In addition to questions about training and general health, I receive a lot of questions about nutrition. It’s a complicated topic because everyone is at a different place with respect to what they are eating, what they can eat (i.e., food intolerances), and how they need to eat in order to achieve their goals. As with anything, the more work one puts into their nutrition, the more they can get out of it. Depending on where you are at, adjusting when you eat and what you eat can go a long way. But over time this might not be enough. And if you goals change, your nutrition will likely have to change as well. These types of changes are hard to make if you have no idea how much you have been eating and no idea how much of that food was carbohydrates, fats and protein.
For many, there comes a time when the total amount of food (as represented by calories) and the ratio of the “macros” (the carbohydrates, fats, and proteins) in their food becomes important. It can manifest with those who are just starting out for the first time and aren’t seeing the expected “beginner gains” from training and eating well. It can also be for those more advanced who want to optimize their training or because they are trying to dial in their body composition. Let’s take an example from my own training.
I’m one of those tall, thin types (ectomorph) who tend to have a naturally high metabolism (I burn through food at a very high rate even when not training). I also seem to have genetics that makes it very hard for me to gain fat even if I stop training. While this is great for staying lean, it makes it very hard to gain muscle mass through training. Because my body is wired this way, I need to eat a LOT when I am trying to bulk up in a strength cycle, and the easy approach is to just eat and eat – basically everything in sight. In this way, I make sure I’m getting enough calories (energy) to fuel muscle growth. I estimated how much food this was at one point and it was generally over 4000 calories. Beyond this I didn’t need to do much counting. Eating everything in sight worked well. I went from 180lbs to 200lbs (my body fat went form about 6% to 10%).
After my most recent strength cycle, I went back to CrossFit and added in some bodybuilding accessory work for my upper body (which is much weaker than my lower body). The goal was to get a little bigger, but largely drop my fat percentage back down – I typically carry around 6% when I’m not doing strength. So, what I did is switch my eating back to 3 meals a day (largely Paleo) and have 1-2 snacks interspersed. It worked. I got a little bigger and my fat percentage dropped. However, CrossFit is very quantitative. It’s about measuring and tracking your performance and what I noticed is that I wasn’t performing well in many of the workouts. I was getting drained very quickly, often in the warm-ups. In one session I stopped and had a protein shake, whereupon I felt 100% better. It was then I realized I wasn’t eating optimally.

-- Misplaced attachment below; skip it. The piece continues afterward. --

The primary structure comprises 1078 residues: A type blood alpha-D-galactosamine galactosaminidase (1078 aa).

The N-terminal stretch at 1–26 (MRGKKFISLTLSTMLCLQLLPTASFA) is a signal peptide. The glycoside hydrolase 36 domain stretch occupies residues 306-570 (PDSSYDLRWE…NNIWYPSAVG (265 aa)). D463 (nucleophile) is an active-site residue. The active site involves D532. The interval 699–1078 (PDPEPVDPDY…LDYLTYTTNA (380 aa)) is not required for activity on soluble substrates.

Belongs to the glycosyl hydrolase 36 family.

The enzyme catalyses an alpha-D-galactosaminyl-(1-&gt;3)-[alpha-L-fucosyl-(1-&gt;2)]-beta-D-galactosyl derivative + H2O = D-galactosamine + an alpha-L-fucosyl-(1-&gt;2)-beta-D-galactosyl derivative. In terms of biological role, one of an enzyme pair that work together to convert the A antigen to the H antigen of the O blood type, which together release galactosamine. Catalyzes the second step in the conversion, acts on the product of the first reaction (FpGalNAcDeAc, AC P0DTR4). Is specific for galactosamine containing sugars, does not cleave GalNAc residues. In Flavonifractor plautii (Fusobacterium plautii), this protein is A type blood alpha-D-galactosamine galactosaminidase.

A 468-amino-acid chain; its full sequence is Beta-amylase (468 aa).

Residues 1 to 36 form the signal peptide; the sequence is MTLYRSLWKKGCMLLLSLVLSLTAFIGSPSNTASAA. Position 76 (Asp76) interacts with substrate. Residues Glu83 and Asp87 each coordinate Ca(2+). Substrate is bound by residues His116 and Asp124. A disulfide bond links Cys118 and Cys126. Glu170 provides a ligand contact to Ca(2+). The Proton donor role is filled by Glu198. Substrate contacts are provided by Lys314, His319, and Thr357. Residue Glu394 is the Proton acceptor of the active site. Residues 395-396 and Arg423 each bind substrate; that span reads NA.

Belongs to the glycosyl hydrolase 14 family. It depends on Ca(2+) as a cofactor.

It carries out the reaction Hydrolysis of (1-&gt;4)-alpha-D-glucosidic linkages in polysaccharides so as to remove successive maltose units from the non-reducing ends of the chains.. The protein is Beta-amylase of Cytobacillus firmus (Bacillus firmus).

I decided to sit down and calculate how many calories I was taking in at each meal, along with how many carbohydrates, fats and proteins were in each meal. On a typical day I was taking in around 2100 calories. As a reduction from 4000 calories (in my strength cycle), this was a huge drop. In addition, most of the calories were coming from protein and fat; there were relatively few carbohydrates. This is all seemed a bit off, but how is one to know for sure? It’s a fairly complicated question and the answer depends on what your specific goals are, but a great staring point is to calculate your basal metabolic rate (BMR) and then estimate the number of calories you need based on that. The process starts with the Harris-Benedict equation, which has been modified a bit over the years. The original version (from the old studies in the 1900s) is as follows:
Once you have your BMR from the above equation you can estimate calorie needs by multiplying your BMR by a number that estimates your activity level:
And there you have a rough estimation of the total calories you should be taking in each day in order to *maintain* your body weight. For me, I should have been taking in 3400 calories to maintain. To drop fat I could have reduced the calories a bit from there and I would have dropped my fat percentage back down gradually. At 2500 calories per day I was dropping fat very fast, but at the expense of having very little energy. It took tremendous effort to train during each session. Part of the problem was not having enough food in general, but another problem was the ratios of my macros were off. I wasn’t consuming enough carbohydrates to help me get through my training. What these different ratios should be is beyond the scope of this article, but it’s important to keep in mind that after assessing calorie intake, the balance of your macros is the next factor to consider.
The Takehome: Although not everyone needs to count their calories and find their BMR, if you aren’t achieving your goals, or if you’ve been training for a while and have never counted your calories, it’s a worthwhile endeavor. At least do it once. See roughly where you should be at and then figure out how much, on average you are eating. If you are serious about your health and training goals, more calculations might be needed such as the balance of macros and the timing of those macros (meals) relative to training. If you would like to arrange one of these more detailed assessments, or if you have general questions, I am happy to help – just drop me a line.